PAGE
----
Voices for change: Celebrating diversity within the AO
Spanish orthopedic trauma surgeon Héctor J Aguado, MD, PHD, knows how important it is for the AO to reflect the community of patients served by AO surgeons. That—along with a genuine desire to learn more about diversity, inclusion and mentorship—is what prompted his to dive headfirst into AO Access.
Aguado, a consultant in the Hospital Clínico Universitario Traumatology and Orthopaedic Surgery Service’s Trauma ad Orthogeriatric Unit in Valladolid, Spain, is a member of the AO Access Faculty and Leader Development Task Force. In that role, he works with AO colleagues to empower innovative and inclusive faculty and leaders who value the diversity of health care workers and patients.
“AO Access is a good opportunity for me to give voice to the value of inclusion. Let’s go for that. Here in Spain, we have fewer problems with, for example, women getting on faculty panels [but] we don’t have, for example, black, Chinese, or Indian surgeons. “Your race, ethnicity, or gender should not matter. I think we have to be more open and give equal opportunities—let more people into the group.”
‘Always wanted to be a doctor’
Aguado, the son of a physician, can’t recall a time when he didn’t want to become a doctor, though at one point he toyed with the idea of studying engineering.
“At a certain point, I thought about that because my friends at school wanted to become engineers, and I really liked figuring out how things work. This was around 1998, and there was a big boom for telecommunications companies,” he recounted. “Then, when I was 18 and it was time for me to apply for university, I was on holiday with my family. My parents took my brother and me on an outing by car, a long drive, and they started talking about medicine: ‘You always wanted to be a doctor,’ they said, and it was
‘Not just about looking at x-rays’
More than 20 years after that conversation, Aguado is still passionate about people in general and patients in particular.
“One thing I always tell my students when they are in the clinics with me is, ‘You saw 30 to 45 patients today, and all of them left the clinic smiling. That’s because they’re cured or feel better about their condition. It means you did you job,’” he said. “If a patient is angry or uncomfortable with me, I did something wrong. Making patients feel comfortable is part of the job of helping people. It’s not just about looking at x-rays. It’s how the patient feels.”
Helping abroadThose connections to patients can be life-changing: After a consultant and mentor during his training introduced him to a bishop who was doing philanthropic work in Cambodia, Aguado ended up conducting twelve medical missions in that country, operating on more than 300 patients over the years.
“I went to Cambodia with this bishop and acted as a general physician there. That’s where I met a woman who was doing charity work and she enlisted me to do surgery on ten kids,” Aguado said. “I went to these remote villages and visited these children in their homes in the jungle and rice fields, took their pictures, and returned to Spain. With help from a nongovernmental organization, I returned with my mentor to Cambodia six months later to operate on these children. We did eleven more of these missions over the years, with more trauma surgeons—even anesthetists—joining us as time went on. It’s like with the AO: The greater we are in number, the more we can learn, grow, and help patients.”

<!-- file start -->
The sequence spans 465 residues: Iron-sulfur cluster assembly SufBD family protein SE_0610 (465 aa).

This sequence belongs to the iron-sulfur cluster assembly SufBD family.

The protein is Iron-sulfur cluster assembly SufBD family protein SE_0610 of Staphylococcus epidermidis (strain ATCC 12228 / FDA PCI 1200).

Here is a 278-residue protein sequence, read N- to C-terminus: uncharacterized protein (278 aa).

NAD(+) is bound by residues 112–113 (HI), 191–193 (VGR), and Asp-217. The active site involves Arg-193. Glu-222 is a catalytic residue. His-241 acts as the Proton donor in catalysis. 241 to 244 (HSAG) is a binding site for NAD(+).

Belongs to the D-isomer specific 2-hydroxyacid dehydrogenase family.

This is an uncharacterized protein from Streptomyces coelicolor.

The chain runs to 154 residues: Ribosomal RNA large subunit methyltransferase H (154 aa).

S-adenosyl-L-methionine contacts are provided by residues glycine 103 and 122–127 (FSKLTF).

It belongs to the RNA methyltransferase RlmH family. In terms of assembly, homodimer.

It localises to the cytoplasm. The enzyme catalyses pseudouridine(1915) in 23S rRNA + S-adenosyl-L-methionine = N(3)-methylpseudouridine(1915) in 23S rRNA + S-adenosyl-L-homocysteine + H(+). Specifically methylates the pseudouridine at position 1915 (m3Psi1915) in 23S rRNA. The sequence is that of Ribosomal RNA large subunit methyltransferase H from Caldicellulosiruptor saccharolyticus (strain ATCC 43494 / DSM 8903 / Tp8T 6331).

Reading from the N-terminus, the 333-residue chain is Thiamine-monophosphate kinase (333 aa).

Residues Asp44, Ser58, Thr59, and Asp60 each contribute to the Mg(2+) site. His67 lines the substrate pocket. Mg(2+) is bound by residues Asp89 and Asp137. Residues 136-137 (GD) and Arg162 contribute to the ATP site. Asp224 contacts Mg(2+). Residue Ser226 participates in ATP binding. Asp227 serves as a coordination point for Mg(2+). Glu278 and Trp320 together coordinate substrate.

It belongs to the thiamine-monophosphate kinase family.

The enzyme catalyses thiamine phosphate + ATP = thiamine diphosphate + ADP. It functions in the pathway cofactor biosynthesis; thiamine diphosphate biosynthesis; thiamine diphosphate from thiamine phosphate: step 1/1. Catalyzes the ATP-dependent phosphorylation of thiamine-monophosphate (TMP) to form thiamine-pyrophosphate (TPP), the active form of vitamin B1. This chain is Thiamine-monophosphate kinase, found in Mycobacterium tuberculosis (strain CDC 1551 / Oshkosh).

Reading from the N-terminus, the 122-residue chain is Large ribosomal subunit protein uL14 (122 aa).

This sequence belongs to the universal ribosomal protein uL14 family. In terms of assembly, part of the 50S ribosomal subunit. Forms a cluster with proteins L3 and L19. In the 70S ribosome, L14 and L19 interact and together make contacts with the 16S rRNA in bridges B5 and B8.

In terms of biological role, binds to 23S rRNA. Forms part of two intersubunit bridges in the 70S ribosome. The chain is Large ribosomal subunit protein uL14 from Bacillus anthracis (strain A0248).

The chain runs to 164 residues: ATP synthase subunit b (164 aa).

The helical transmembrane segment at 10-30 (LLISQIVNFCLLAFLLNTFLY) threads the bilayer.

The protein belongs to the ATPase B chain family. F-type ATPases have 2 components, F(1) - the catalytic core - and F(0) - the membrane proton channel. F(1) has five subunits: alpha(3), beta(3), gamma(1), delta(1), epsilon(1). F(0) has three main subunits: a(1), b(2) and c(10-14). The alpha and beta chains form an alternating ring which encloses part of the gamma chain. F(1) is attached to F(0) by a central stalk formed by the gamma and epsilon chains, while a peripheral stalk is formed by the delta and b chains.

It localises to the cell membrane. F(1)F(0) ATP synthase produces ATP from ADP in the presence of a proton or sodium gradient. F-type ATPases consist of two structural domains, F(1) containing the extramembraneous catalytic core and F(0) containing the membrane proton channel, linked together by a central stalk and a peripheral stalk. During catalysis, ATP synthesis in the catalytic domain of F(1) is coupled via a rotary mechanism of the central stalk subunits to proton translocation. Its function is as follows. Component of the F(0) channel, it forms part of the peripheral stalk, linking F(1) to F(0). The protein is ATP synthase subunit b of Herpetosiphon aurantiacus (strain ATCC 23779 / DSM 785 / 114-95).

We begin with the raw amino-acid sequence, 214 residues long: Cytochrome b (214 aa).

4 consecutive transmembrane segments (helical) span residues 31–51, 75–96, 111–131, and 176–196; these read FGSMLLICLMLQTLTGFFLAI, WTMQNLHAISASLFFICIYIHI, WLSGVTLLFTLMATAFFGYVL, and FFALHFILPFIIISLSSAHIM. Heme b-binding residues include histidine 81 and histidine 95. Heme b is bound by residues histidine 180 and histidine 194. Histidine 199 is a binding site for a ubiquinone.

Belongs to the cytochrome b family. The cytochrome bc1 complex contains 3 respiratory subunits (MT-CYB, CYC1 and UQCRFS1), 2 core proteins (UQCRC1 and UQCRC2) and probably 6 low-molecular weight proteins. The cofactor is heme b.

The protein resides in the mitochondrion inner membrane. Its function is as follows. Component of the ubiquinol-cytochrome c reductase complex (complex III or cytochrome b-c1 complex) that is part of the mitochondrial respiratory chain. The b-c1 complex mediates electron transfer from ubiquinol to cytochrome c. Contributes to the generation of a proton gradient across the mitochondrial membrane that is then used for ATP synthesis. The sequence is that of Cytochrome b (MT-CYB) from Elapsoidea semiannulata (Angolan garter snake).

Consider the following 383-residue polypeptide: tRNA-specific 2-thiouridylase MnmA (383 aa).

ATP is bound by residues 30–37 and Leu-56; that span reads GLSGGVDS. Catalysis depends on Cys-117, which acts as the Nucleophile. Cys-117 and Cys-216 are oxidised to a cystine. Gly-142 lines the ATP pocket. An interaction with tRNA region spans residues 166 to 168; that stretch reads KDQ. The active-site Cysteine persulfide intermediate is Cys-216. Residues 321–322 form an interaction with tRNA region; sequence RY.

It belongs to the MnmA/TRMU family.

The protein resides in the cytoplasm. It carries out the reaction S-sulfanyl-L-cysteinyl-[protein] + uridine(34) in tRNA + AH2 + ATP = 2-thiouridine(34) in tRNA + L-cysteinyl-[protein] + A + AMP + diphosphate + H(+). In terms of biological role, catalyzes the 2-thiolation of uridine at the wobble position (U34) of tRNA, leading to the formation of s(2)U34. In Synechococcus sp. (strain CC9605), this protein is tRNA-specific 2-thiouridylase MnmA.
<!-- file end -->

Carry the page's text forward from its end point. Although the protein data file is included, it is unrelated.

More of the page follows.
Driving change in educationThe AO is another of Aguado’s passions: Since joining the organization in 2008, he has served as a delegate from AO Trauma Spain, as a faculty member, and as a course chairperson at AO courses in Davos, Switzerland, Spain, Türkiye, Argentina, England, and Palestine. His passions for patients and for the AO go hand-in-hand.
“It’s important to have transparent pathways for people to be part of the AO and to develop, for example, into faculty members. If I see a problem, I want to try to help solve it,” he said. “The problem in my environment is that there are people who want to get involved in AO faculty panels, but they are not being developed or they don’t progress,” he said. “There are only limited spaces for faculty. So, it is especially important to transparently select the most competent. Also, there are many more opportunities to get involved in the AO, for example as mentors or mentees, and we want to communicate these possibilities more to the community.”
‘Never give up’
Along his journey to becoming an effective educator, Aguado explained, is “knowing who you are teaching.”
“You have to think about how your learners feel. You have to be sensitive. Sometimes, you may think you are giving the best lecture for 700 people in a three-day course, but sometimes there are other ways to deliver the same message so that perhaps it resonates better with a diverse audience,” he said. “As an analogy: not everyone likes rock and roll and not everyone likes jazz; in a group of 700 people there will be lots of diversity. So maybe faculties should be similarly diverse. I have learned this and it’s what I would like for my peers to learn from AO Access.”
Aguado´s advice for people facing barriers to realizing their goals goes beyond the age-old wisdom of “work hard.”
“Of course, work hard—but don’t give up, never give up. Keep pushing, and look for someone who can mentor you, guide you, and open doors,” he asserted. “There’s always someone who can really open a door for you; maybe it’s not in your department. Reach out anyway. Send an e-mail to the person who wrote a paper that impressed you. If you go to a course and there’s a faculty member you especially like, send an e-mail. If you don’t write the e-mail, the answer is ‘No.’ But if you do write it, maybe you’ll get a ‘Yes.’”